"does not involve a poll".

Therefore, it raises the question: when is a poll not a poll, and when is it a fiddle?

Lord Dixon-Smith: I had not expected to intervene in this debate, but I have considerable sympathy with everything that is being said on this side of the Committee. At the very least, in the interests of clarity it would be helpful if the Minister would agree--even if he is not prepared to withdraw the words from the face of the Bill--to take the matter away and examine it to see whether he can return with a more felicitous way of stating what the paragraph attempts to put out. As matters stand, we could debate the issue of when a poll is not a poll, or whether a poll is a poll, until midnight and get no further, and have no greater clarity at the end of the discussion.

Lord Whitty: We could indeed, and those who are fascinated by electoral law may be tempted to do so. However, my understanding of the position under electoral law is that a poll, as tightly defined, means attendance at a polling station. Under provisions in different parts of the Representation of the People Act for a proxy vote or a postal vote, they are to be added to the poll conducted at the polling station. Therefore, we are dealing with a rather tight implication of "poll" as originally defined.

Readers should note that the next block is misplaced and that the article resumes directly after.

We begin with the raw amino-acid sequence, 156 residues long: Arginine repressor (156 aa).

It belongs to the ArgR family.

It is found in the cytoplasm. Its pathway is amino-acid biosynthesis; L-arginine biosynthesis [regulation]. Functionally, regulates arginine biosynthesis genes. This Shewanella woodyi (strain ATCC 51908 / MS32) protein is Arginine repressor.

I reassure noble Lords that, were we to come forward with regulations which applied the clause in relation to referendums and provide innovative means of voting--and the only point under debate is whether, with the passage of the representation of the people legislation, we should include the referendum as one form of election which could be subject to pilot studies in that regard--those regulations would (a) have been subject to the views of the electoral commission and (b)

1 Feb 2000 : Column 188

would be subject to affirmative resolution in both Houses. I hope that that provides some assurance to noble Lords to keep the present form of words on the face of the Bill.

Baroness Hanham: I beg leave to withdraw the amendment.

Amendment, by leave, withdrawn.

Clause 30, as amended, agreed to.

Clause 31 [Power to make incidental, consequential provision etc.]:

Lord Dixon-Smith moved Amendment No. 255:

    Page 15, line 36, at end insert--

("( ) Before making an order under this section the Secretary of State must consult representatives of local government and of any other persons affected by the proposals.").